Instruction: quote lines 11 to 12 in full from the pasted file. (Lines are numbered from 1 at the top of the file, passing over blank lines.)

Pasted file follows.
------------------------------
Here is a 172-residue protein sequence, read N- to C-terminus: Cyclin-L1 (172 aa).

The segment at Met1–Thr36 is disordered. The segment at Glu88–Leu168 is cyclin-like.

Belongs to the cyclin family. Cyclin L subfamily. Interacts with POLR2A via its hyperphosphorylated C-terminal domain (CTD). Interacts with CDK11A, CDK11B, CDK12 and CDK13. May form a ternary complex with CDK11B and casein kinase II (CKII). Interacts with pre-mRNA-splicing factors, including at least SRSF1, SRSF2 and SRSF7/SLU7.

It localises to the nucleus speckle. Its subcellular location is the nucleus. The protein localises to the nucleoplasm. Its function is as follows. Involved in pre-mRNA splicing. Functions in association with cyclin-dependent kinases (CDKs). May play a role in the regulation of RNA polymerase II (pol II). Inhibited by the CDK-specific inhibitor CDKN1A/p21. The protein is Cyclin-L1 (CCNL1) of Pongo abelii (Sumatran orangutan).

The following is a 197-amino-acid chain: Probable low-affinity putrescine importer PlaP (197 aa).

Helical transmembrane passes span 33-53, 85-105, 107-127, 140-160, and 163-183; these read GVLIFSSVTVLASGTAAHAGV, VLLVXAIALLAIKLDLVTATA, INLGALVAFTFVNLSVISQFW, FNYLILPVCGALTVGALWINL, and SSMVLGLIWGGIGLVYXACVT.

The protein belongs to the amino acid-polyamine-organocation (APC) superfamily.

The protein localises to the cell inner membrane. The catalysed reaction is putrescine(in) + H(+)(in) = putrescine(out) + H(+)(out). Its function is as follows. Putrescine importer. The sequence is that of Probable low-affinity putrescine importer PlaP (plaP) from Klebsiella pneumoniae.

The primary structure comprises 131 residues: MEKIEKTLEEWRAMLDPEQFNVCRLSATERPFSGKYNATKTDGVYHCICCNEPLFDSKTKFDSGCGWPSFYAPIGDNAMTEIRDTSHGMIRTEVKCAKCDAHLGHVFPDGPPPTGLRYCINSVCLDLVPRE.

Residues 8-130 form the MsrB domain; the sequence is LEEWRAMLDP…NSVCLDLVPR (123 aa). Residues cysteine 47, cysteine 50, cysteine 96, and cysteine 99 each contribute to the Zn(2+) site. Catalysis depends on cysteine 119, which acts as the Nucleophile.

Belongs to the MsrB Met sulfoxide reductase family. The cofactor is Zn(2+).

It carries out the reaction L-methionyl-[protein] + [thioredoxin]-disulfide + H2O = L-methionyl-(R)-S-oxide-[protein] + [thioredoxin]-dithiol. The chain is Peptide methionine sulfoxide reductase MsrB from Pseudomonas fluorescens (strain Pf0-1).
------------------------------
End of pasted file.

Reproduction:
Belongs to the MsrB Met sulfoxide reductase family. The cofactor is Zn(2+).

It carries out the reaction L-methionyl-[protein] + [thioredoxin]-disulfide + H2O = L-methionyl-(R)-S-oxide-[protein] + [thioredoxin]-dithiol. The chain is Peptide methionine sulfoxide reductase MsrB from Pseudomonas fluorescens (strain Pf0-1).